Academic journal article Anglican Theological Review

The Habitual Peacefulness of Gruchy: Poems after Pictures by Jean-François Millet

Academic journal article Anglican Theological Review

The Habitual Peacefulness of Gruchy: Poems after Pictures by Jean-François Millet

Article excerpt

The Habitual Peacefulness of Gruchy: Poems After Pictures by Jean-François Millet. By David Middleton. Baton Rouge, La.: Louisiana State University Press, 2005. 67 pp. $16.95 (paper).

In this slim volume, David Middleton gives us the equivalent of a privateshowing of the paintings of Jean-François Millet. Millet, a French artist who lived during the mid to late 1800s, chose to leave Paris to spend most of his artistic life in his native French countryside painting peasants-a revolutionary subject matter in that day. Like an exhibition that respects the power of training and space, Middleton's book gives us one poem per page, complete with the little card telling us when the painting was completed. The formal allows readers a variety of approaches to the poems.

When we enter a page, we see Millet's painting first. Middleton begins each poem with a detailed description of the painting, as in "Return ofthe Flock" (p. 29):

Across the blue horizon that divides

Pale twilight skies from twilight-darkened earth

A shepherd leads beneath a crescent moon

His bending line of pliant moon-eyed sheep.

The description usually continues for two more four-line stanzas, allowing us to peruse the painting at our leisure.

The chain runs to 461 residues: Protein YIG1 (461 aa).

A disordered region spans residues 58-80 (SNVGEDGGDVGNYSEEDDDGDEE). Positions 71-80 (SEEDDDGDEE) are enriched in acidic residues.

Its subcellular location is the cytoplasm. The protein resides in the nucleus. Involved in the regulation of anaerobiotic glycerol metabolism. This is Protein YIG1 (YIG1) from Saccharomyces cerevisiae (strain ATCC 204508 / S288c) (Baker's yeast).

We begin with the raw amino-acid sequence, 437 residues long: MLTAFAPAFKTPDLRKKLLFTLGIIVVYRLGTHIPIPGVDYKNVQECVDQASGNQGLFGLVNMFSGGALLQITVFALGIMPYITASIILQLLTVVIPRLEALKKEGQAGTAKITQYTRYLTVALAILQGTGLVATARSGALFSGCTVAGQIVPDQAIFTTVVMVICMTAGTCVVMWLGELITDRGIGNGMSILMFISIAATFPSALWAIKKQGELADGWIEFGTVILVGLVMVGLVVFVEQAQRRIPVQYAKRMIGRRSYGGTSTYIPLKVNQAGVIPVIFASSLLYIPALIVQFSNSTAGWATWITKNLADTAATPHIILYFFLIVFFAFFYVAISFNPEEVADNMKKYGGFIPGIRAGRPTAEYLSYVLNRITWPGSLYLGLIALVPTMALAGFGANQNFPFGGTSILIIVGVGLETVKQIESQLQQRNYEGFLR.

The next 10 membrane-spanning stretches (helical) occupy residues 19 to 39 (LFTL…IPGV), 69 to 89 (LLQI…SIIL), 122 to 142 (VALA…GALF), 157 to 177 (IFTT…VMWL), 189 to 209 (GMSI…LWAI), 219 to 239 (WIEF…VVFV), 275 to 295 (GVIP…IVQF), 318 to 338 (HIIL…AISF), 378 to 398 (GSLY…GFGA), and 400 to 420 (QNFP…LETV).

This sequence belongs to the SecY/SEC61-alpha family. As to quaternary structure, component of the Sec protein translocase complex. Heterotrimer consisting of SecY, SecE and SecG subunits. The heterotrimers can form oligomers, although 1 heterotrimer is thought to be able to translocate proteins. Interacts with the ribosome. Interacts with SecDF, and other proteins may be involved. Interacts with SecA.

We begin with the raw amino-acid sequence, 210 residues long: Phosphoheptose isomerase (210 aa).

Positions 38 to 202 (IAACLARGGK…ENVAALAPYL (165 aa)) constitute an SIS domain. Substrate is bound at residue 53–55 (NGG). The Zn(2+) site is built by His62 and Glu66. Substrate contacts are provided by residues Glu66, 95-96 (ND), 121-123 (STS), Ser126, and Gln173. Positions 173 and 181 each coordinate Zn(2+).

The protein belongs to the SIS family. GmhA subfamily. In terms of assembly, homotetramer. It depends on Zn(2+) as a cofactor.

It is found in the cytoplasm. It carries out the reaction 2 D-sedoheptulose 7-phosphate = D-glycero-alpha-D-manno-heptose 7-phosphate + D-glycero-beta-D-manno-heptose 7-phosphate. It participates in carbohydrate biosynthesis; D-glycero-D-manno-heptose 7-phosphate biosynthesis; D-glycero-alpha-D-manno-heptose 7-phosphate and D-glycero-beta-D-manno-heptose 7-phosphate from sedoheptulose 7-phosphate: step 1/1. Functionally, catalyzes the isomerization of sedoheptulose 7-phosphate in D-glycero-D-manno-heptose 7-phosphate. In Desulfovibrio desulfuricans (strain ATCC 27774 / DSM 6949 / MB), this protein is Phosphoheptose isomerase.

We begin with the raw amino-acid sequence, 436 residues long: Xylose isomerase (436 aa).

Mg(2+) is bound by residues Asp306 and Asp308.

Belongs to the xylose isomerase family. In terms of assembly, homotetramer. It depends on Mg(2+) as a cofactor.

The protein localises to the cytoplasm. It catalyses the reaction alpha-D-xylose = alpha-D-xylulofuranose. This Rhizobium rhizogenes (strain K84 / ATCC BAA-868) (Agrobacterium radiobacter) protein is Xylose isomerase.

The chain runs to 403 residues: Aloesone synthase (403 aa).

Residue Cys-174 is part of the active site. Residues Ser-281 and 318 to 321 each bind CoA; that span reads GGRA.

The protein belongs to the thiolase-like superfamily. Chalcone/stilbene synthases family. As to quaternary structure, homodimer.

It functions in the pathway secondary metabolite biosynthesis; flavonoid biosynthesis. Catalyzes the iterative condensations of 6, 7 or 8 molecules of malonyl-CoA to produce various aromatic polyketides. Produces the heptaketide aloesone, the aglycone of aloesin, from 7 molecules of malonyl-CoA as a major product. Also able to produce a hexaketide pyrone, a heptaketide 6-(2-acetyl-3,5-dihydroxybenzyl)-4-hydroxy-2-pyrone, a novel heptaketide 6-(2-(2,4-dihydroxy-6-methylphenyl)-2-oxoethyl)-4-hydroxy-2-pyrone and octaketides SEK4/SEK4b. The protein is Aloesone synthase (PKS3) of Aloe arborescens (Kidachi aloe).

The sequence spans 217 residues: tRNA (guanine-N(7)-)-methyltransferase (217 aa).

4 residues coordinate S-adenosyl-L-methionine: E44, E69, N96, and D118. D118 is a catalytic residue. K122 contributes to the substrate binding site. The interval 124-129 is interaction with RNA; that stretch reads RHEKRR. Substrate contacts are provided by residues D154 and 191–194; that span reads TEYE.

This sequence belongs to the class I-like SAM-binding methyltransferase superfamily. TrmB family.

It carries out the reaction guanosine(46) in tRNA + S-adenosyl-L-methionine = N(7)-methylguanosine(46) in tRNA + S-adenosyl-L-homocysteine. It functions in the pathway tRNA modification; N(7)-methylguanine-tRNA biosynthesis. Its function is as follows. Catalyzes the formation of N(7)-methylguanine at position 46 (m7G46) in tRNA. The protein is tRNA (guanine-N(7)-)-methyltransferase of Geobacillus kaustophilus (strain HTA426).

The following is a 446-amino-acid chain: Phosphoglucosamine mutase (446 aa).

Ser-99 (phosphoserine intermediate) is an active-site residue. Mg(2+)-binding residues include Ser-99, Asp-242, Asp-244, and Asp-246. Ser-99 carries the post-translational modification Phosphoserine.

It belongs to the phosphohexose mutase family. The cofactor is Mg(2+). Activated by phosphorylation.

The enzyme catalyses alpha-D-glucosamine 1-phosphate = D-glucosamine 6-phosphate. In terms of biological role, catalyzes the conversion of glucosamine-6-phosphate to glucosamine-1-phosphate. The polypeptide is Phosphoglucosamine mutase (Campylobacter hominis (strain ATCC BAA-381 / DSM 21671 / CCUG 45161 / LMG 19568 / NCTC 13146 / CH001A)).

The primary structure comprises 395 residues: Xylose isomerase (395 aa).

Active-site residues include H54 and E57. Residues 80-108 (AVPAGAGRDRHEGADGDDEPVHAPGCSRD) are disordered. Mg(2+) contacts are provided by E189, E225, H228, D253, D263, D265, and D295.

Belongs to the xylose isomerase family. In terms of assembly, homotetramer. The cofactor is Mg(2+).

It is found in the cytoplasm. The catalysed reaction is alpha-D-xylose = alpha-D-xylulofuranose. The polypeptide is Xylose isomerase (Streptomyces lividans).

The last stanza, however, is the poet's domain where Middleton explores the possible significations of Millet's art. Sometimes Middleton plays with the Christian overtones present in the paintings or that he has created under the inspiration of Millet's work. For example, he speculates about the artist in "Faggot Gatherers on the Edge of Fontainebleau Forest" (p. 19):

Not as mere subjects for his craft but souls

Bearing the common burdens of this earth

He thought of one whose eyes, when half-repaired

By miracle, had seen men walk like trees.

Other times Middleton articulates more earthy truths. In "Knitting Lesson I" (p. 6), Middleton writes of "women who themselves/Pull wool from sheep to card, then spin and knit/Into the well-made garments of their lives. …

Search by... Author
Show... All Results Primary Sources Peer-reviewed

Oops!

An unknown error has occurred. Please click the button below to reload the page. If the problem persists, please try again in a little while.